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The Little Brown Bat By Edith Matilda Thomas (1854-1925)

Quoth the little brown bat: "I rise with the owl – Wisest and best of the feathered fowl; Let other folks rise, if they will, with the lark, And be early and bright – I am early and dark!"

"I'm awake and up, When the night-moth sips from the lily's white cup; While the firefly lanterns are searching the sky, I am glancing about, with fiery eye!"

"The night has its noon As well as its day – and I'm friends with the moon. Many a secret she tells me alone, Which never a bird or a bee has known!"

"There is house-room for me, When the winter comes, in some hollow tree; Or under barn eaves, near the fragrant hay, I sleep the dull winter hours away.

increase their weight by 30 per cent before entering a hiberna- tion period that will last until mid-April for females and mid- May for males. Any disturbance during this period will cause them to waste their fat reserves, leaving them with insufficient energy to survive winter and essentially starve to death. Conservation

Sadly the introduction of a fungus called Geomyces destruc-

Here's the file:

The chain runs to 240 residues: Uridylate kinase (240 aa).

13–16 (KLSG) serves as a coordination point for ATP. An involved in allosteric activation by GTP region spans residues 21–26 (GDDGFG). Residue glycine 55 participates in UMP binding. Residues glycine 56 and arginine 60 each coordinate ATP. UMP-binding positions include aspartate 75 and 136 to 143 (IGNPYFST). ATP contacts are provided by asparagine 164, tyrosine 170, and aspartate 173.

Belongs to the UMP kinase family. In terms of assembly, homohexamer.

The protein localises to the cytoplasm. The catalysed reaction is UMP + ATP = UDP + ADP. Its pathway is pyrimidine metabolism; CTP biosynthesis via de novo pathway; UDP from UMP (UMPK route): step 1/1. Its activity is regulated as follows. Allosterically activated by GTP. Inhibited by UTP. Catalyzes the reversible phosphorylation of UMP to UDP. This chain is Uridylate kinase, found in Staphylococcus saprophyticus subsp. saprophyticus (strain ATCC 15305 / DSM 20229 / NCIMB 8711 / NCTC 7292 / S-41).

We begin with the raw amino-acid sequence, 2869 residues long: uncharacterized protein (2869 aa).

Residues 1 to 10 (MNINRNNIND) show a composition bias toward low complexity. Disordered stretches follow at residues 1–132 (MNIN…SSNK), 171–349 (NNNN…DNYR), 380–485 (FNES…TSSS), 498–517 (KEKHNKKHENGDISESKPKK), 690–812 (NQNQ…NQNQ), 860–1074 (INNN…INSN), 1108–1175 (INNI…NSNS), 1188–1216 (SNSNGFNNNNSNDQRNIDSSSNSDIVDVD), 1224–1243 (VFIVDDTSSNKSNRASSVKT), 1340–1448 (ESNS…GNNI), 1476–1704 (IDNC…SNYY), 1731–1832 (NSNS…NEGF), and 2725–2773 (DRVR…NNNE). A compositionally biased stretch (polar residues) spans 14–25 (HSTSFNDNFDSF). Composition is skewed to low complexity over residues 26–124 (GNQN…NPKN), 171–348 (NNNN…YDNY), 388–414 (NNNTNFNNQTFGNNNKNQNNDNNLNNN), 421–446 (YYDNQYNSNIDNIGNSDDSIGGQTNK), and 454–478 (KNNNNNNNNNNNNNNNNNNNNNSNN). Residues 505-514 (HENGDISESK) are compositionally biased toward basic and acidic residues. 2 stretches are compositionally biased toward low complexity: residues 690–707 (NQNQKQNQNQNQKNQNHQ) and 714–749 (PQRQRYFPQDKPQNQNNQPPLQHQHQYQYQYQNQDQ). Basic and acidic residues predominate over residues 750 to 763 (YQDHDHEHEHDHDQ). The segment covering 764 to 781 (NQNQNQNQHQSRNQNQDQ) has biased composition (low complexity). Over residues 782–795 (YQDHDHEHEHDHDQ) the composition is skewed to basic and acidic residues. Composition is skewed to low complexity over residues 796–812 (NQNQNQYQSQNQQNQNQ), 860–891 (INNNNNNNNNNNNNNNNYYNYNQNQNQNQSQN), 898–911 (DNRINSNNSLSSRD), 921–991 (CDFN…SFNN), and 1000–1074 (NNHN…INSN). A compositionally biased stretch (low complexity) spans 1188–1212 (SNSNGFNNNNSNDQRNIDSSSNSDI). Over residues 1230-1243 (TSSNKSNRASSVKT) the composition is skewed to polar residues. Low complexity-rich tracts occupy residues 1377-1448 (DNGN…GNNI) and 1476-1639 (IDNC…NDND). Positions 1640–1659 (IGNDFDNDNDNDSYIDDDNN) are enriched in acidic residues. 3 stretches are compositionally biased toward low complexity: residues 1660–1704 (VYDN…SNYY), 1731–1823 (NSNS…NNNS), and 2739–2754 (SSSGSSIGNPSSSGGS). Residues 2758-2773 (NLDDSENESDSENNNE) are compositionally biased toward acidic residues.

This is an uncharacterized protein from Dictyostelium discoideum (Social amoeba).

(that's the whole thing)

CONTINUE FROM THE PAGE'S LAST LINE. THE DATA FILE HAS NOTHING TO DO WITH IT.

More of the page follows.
tans, introduced to North America in 2006 has had grave effects on the little brown bat. The fungus, likely brought to North America accidently from someone exploring Euro- pean caves where bat populations are immune to it, has led to a drastic reduction in little brown bat populations. White nose syndrome, or WNS, seems to affect the little

brown bat the most. During hibernation the fungus grows on the bat’s nose, wings and non-furred skin causing them to wake during hibernation to groom, depleting their fat stores and leading to starvation. Most bats succumb to the

infection after two years. Unfortunately, hibernacula contain ideal environments for

the fungus and it flourishes. The disease is quickly spread as bats gather for their fall mating ritual and carried to new hibernacula. To date, eastern Canada has been the most heav- ily affected but biologists estimate that most of Canada will be infected within 22 years. Since 2006 5.7 to 6.7 million little brown bats have died and they will likely become extirpated or extinct in some areas of Canada. While there is no cure, a small percentage of bats are surviv-

ing and will hopefully transfer their immunity to their young. However, with only one pup per family per year born, natural species recovery will be incredibly slow, if even possible. While scientists try to find a cure, the little brown bat is also hampered by habitat and hibernacula destruction. The Committee on the Status of Endangered Wildlife in Canada have assessed it as endangered – in an emergency designation. K

Beautiful Gardens 2015 • 33

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